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Furrow Irrigated Cotton on Clayey Soil in the Lower Mississippi River Valley

Pitts, D. J., Wright, R. E., Kimbrough, J. A., Johnson, D. R.
Applied engineering in agriculture 1990 v.6 no.4 pp. 446-452
Gossypium, agricultural engineering, arid lands, clay soils, economic analysis, furrow irrigation, irrigation scheduling, seed cotton, soil water, valleys, water stress, yields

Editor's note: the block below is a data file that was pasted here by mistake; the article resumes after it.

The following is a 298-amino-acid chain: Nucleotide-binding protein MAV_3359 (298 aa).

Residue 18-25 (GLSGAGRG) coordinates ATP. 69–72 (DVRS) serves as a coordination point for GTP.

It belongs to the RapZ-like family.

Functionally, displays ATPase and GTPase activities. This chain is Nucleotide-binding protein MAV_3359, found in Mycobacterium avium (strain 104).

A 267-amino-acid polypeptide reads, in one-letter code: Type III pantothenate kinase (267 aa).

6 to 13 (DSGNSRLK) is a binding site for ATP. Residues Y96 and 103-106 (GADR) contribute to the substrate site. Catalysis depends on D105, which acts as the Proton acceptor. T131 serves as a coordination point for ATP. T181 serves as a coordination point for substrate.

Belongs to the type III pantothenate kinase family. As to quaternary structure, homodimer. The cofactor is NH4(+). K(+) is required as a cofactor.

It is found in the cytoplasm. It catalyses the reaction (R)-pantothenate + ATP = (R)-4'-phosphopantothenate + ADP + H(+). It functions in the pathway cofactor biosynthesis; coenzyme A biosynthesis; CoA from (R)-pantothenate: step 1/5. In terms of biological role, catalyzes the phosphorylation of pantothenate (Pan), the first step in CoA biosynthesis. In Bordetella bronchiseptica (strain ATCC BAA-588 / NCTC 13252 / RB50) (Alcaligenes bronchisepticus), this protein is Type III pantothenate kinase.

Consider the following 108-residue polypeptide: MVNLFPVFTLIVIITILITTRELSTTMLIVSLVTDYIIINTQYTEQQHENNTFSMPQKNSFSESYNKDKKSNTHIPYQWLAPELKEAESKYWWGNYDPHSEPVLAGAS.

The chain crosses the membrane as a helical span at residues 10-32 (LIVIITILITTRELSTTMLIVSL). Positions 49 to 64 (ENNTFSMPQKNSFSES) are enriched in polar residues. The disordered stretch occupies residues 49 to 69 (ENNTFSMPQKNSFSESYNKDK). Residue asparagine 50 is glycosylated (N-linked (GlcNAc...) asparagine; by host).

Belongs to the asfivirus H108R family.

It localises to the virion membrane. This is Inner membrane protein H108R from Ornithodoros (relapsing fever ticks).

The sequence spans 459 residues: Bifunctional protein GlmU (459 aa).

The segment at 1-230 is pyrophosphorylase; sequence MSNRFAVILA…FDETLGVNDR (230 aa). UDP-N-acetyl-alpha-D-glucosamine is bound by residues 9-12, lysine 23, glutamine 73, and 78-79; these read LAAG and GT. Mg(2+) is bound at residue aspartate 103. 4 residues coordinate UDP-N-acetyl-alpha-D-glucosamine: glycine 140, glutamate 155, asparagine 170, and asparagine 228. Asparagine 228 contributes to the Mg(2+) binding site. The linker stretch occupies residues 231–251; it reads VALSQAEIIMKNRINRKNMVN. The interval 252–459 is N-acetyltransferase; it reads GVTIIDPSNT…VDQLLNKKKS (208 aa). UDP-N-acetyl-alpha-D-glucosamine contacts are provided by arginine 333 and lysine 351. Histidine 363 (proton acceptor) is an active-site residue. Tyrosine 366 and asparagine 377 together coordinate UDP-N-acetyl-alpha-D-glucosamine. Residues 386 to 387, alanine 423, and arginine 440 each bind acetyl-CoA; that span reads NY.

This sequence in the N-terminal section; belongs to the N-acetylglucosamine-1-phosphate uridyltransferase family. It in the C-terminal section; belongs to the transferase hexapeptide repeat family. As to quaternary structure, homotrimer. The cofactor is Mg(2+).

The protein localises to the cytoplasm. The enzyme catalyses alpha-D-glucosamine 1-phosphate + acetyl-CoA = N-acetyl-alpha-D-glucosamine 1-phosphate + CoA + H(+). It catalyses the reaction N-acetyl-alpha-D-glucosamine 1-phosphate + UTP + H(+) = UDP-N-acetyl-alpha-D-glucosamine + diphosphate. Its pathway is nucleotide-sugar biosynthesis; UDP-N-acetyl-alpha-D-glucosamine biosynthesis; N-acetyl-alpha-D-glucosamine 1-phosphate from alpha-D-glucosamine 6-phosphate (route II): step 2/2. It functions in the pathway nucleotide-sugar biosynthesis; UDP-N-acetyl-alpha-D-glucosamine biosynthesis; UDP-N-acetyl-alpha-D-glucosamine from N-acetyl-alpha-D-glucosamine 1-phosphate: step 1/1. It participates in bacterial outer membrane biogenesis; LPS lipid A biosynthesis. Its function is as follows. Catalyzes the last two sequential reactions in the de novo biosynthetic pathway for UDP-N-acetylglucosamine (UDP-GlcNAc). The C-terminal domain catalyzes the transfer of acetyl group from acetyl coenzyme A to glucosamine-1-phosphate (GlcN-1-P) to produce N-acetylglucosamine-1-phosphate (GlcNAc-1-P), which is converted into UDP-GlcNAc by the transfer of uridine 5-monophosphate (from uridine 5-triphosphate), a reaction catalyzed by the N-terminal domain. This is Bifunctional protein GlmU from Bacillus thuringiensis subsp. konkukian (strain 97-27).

A majority of cotton currently grown in the lower Mississippi River Valley is under dryland production. A three-year field study was conducted to evaluate furrow irrigation as a production practice for cotton (Gossypium hirsutus L.) grown on clayey soils. Soil-water potential (SWP) was used as the primary method for scheduling irrigation. Three other methods, soil-water deficit (SWD), leaf-water potential (LWP), and crop water stress index (CWSI), were compared to SWP as means for determining irrigation timing. Irrigation resulted in a significant yield increase over non-irrigated cotton in each year of the study. The mean yield was 3470 kg/ha (3090 lb/acre) for the irrigated cotton and 2312 kg/ha (2059 lb/acre) for the non-irrigated, which resulted in an average annual increase of 1158 kg/ha (1031 lb/acre) of seed cotton. An economic analysis comparing cost to benefit of irrigation on cotton showed an average annual return of $240 ha-1 ($97 acre-1).